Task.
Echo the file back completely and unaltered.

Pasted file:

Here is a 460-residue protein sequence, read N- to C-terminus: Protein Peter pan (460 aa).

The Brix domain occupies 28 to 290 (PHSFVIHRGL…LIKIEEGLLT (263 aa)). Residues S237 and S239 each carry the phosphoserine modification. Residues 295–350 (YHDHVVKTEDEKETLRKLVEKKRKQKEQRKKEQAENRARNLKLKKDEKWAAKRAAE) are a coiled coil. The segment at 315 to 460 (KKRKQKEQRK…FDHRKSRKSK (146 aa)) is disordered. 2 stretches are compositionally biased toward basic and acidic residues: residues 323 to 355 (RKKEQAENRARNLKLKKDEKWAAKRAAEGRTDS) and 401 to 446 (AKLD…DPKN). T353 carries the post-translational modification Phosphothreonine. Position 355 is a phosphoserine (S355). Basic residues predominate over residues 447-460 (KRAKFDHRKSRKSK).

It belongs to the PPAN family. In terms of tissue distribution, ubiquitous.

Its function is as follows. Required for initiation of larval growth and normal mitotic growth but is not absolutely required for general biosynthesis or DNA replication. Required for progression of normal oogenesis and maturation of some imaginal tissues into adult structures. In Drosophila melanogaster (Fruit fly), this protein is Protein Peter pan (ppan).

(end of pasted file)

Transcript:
Here is a 460-residue protein sequence, read N- to C-terminus: Protein Peter pan (460 aa).

The Brix domain occupies 28 to 290 (PHSFVIHRGL…LIKIEEGLLT (263 aa)). Residues S237 and S239 each carry the phosphoserine modification. Residues 295–350 (YHDHVVKTEDEKETLRKLVEKKRKQKEQRKKEQAENRARNLKLKKDEKWAAKRAAE) are a coiled coil. The segment at 315 to 460 (KKRKQKEQRK…FDHRKSRKSK (146 aa)) is disordered. 2 stretches are compositionally biased toward basic and acidic residues: residues 323 to 355 (RKKEQAENRARNLKLKKDEKWAAKRAAEGRTDS) and 401 to 446 (AKLD…DPKN). T353 carries the post-translational modification Phosphothreonine. Position 355 is a phosphoserine (S355). Basic residues predominate over residues 447-460 (KRAKFDHRKSRKSK).

It belongs to the PPAN family. In terms of tissue distribution, ubiquitous.

Its function is as follows. Required for initiation of larval growth and normal mitotic growth but is not absolutely required for general biosynthesis or DNA replication. Required for progression of normal oogenesis and maturation of some imaginal tissues into adult structures. In Drosophila melanogaster (Fruit fly), this protein is Protein Peter pan (ppan).